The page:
We can talk about Javonte Williams as a runner. We can talk about Javonte Williams as a receiver. Both those traits are critical to his college success and the reason why he’ll be one of the first backs off the board next month. But the elite backs like Williams aspires to be also have to be able to block. And throughout his college career, Williams believes he’s made big strides there.
Williams spoke to his improvement in pass pro during his pre Pro Day press conference Friday afternoon. In fact, he says that was the biggest stride he made during his time at North Carolina.
“I definitely say pass protecting and just like knowing who to block and knowing how to block,” he said. “Because coming from high school, all we do was run the ball. We ran the Wing T. So my quarterback at the end of his senior year, he probably only had like 50 yards. So I didn’t know anything about pass protection or anything like that. So coming here, I feel like that was my biggest reason I didn’t play as a freshman, just not knowing who to block or anything about pass protection. So I feel like that’s something I had to work on.”
Williams broke into the lineup and he starred in college, forming a dynamic duo between himself and Michael Carter Jr. In 2020, Williams averaged over seven yards per carry and found the end zone a total of 22 times. He helped transform the Tar Heels from a 2-9, basketball school his freshman season to an 8-4, Orange Bowl-contending club by the end of his career.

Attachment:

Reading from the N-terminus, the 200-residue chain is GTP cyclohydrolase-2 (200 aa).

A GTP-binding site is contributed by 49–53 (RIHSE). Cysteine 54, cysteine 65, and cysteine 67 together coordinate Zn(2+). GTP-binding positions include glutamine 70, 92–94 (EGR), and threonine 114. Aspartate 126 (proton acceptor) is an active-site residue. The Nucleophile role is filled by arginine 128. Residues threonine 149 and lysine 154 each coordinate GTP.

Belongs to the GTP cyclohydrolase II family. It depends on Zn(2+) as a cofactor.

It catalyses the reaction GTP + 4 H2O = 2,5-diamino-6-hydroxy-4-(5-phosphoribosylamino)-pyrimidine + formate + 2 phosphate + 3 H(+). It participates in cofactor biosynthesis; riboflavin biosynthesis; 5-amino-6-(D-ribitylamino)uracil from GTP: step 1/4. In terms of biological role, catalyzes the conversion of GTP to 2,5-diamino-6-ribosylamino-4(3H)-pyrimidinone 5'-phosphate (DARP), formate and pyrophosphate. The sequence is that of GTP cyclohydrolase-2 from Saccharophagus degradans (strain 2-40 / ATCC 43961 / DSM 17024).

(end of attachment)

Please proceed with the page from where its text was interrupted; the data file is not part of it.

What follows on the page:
Pittsburgh is still one of the few teams that uses a feature, every-down back. Part of what Le’Veon Bell and when healthy, James Conner, so effective was their pass protection. Bell was regarded as one of football’s best in that role while Conner’s pass protection was one of his biggest areas of improvement from rookie to sophomore season.
For Williams, he’s spent plenty of time in the pre-draft process refining himself as a blocker. The art of being a sturdy pass protector is one-part desire, one-part technique .
“It’s a balance of both. Because I mean you can want to but you might not know how to. And then you know how to, but it might not work every time [if you don’t have effort]. So honestly I feel like just being balanced and just keeping your shoulders square and having good technique. I feel like that all comes with being in a good pass protector and I feel like I’m a great pass protector.”
It’s one reason why he said he is the top back in this class. The Steelers seem likely to come away with one of the top three at the position; Alabama’s Najee Harris, Clemson’s Travis Etienne, or Williams. Whoever they take will likely become an immediate starter. Their goal will be to revive the league’s worst rushing attack. But to do that, and to stay on the field, they’ll have to keep Ben Roethlisberger upright, too. Javonte Williams is ready to embrace that challenge.